Multi-instrumentalist, songwriter and singer Leah Shaw, will release her debut full length album, Play Beautifully on July 30th. The eight-song LP is a sonic exploration of love, grief, loss, healing and self-exploration dedicated to her mother’s memory. Composed on piano and guitar and recorded with the addition of orchestral and electronic elements, Play Beautifully was co-produced by Shaw and Teo Blake. Released in a moment of global grief towards the end of the coronavirus pandemic, the duo met in a graduate program for audio production, began sessions for the LP in September of 2017 and finished the final touches on the songs on March 12, 2020 – the last day that their college was open before the pandemic hit. The album’s title is a phrase that Shaw’s mother would say to her children when they were dropped off for their music lessons. “Play beautifully,” she would call to them as they left the car. Shaw’s songs and perspective will resonate with a world recovering from a tumultuous moment in time.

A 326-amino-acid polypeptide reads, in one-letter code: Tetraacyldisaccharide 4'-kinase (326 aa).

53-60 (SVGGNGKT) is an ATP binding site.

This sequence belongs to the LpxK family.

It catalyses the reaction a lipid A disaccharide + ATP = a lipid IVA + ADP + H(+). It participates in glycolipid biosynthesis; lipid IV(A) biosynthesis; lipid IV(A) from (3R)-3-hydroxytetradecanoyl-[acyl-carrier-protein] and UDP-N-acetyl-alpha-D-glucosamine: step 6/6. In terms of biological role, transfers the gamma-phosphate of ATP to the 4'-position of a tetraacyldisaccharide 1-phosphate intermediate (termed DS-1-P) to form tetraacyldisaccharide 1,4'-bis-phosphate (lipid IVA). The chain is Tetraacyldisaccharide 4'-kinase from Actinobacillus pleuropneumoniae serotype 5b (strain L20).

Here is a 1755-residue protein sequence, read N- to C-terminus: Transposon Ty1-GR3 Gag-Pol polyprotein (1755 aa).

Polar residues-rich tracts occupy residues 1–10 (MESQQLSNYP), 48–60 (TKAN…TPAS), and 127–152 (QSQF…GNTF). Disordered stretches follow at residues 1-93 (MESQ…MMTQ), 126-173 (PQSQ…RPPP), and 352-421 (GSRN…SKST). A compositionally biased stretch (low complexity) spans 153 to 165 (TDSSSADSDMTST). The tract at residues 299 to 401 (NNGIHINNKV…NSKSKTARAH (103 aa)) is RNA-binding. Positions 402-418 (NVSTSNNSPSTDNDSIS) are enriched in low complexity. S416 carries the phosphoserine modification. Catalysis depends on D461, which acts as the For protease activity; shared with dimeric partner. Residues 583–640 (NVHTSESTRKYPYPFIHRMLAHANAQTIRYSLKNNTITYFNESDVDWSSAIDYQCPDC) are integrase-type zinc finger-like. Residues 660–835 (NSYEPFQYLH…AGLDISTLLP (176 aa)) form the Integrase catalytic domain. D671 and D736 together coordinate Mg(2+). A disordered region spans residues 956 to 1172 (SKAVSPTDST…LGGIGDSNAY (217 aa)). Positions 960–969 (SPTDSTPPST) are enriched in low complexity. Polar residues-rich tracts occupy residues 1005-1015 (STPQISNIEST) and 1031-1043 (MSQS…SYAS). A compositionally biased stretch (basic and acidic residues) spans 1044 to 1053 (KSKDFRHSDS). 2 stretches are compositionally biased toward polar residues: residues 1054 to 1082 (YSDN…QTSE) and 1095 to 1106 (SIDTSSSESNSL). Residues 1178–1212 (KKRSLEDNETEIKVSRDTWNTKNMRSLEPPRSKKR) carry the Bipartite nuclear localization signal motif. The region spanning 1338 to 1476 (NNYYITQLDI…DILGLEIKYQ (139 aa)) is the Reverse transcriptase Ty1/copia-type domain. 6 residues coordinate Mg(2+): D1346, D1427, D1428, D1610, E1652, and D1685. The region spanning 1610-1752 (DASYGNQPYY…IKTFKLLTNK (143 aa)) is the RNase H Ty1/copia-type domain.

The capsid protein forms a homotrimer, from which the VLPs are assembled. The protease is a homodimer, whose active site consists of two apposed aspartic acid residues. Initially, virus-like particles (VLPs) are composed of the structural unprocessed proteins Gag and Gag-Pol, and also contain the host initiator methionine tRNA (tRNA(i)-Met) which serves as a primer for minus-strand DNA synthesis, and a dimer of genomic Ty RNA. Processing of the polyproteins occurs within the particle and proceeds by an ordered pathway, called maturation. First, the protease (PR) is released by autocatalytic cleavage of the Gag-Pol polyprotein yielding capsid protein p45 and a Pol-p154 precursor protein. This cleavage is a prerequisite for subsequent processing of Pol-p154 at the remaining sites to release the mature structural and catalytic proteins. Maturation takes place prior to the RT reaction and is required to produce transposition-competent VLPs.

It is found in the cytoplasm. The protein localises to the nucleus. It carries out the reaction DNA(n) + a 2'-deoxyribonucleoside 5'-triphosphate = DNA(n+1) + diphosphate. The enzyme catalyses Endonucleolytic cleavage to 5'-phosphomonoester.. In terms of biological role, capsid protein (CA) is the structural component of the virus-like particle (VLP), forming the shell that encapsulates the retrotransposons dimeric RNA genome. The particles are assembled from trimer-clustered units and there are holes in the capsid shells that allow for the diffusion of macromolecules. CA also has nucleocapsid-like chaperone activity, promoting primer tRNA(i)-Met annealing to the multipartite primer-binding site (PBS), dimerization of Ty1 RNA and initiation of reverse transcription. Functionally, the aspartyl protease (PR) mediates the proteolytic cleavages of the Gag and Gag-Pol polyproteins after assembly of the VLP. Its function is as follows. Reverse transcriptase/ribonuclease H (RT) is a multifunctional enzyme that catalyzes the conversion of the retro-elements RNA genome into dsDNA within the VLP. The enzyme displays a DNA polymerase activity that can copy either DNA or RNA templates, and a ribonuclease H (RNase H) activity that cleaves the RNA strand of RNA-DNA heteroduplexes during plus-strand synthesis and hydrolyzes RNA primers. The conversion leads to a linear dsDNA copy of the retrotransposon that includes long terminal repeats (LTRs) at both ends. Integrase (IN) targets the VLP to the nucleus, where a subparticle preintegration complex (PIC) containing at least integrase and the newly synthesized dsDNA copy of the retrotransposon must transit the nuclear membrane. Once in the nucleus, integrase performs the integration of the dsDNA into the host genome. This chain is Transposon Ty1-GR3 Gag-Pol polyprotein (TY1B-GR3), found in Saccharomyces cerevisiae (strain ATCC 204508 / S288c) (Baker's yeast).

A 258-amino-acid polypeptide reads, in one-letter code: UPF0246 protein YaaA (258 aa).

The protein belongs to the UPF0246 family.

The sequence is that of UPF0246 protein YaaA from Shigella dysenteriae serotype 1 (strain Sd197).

“The album, I hope, will be seen as an affirmation of our capacity to transcend loss,” says Shaw. “I also hope it strongly pushes back against the idea that grief’s objective is either acceptance or ‘moving on.’ I want the record to make space for the listener’s right to hold onto the people, alive or no longer living [here], who make us who we are.”